Spiteli is a small town in Italy and Fabri notes that the name means “Little Hospice” (18). Fabri doesn’t describe the physical features of the town or the inn in which he stayed, etc. Rather, Fabri focuses on when the lords asked him to give a Mass in order to celebrate the Mass of St. George. While he is recounting this anecdote, Fabri is critical of the lack of religious supplies. He is upset that there are no wafers or bread, he notes that he had “great difficulty” getting the chapel open, and due to the lack of bread he is forced to perform what is referred to as an “empty” Mass. He discusses the weather, which he finds disagreeable as well.

In Fabri’s account of his first journey, he wasn’t very focused on the details of the trip, but in this section, he notes down dates and modes of travel. He mentions that he’s riding on horseback and is accompanied by a retinue. His traveling group stops in Spiteli on the 22nd of April and they spend the night. They had left their previous stopping place after they ate dinner and didn’t arrive at the village of Spiteli until very late at night. His group usually spends the night at the local inn, accompanied by other pilgrims and, very often, knights on crusade. Fabri isn’t interested in writing down his physical surroundings too much. He often recounts stories about the people he meets or local lords, kings, dukes, etc. He’s also very interested in local religious practices and individual people.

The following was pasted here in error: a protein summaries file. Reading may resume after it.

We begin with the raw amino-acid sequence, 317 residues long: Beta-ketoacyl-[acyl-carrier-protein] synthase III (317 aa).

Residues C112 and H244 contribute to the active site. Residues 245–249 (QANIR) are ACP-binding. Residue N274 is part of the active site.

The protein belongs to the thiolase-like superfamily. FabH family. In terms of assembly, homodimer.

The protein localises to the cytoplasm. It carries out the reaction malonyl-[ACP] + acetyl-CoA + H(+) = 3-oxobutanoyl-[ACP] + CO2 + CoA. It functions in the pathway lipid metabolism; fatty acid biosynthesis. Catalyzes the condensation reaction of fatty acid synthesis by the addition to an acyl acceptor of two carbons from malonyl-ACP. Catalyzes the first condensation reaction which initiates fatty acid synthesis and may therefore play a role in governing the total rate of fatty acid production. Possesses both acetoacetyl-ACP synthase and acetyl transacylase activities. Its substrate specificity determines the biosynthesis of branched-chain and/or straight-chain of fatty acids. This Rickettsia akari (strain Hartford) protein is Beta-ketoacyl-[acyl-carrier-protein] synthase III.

One thing I found fascinating in this particular section was Fabri’s distinct disdain for the Italian common-people. He at one point mentions that they had expressions of “wonderment and surprise” after he gave the Mass, and said that it was because they “had never heard a sermon preached in their church in German except by me” (18). This quote isn’t necessarily insulting, but it is revealing in that it tells us what Fabri expects the villagers to know and not know. He jumps to the conclusion that the Italian villagers aren’t very well-traveled or worldly despite being unable to know this for sure. Later on in the passage, Fabri notes that some Italian villagers only spoke Italian and “were not accustomed to serve the nobility, nor had they the materials for serving them with proper respect” (18). He categorizes this situation as disagreeable and notes that the servants of the lords were unhappy with the villagers because of this as well. Despite this condescension towards the Italian villagers, Fabri never directly insults them and calls them “good, simple people” (18). This attitude, however, is condescending and portrays the Italian villagers as uneducated and not intelligent. Fabri also paints himself as kind and benevolent, while making sure to keep himself in a position of superiority. This dynamic is fascinating because Fabri obviously looks down on these people, but presents his condescension as complimentary and charitable.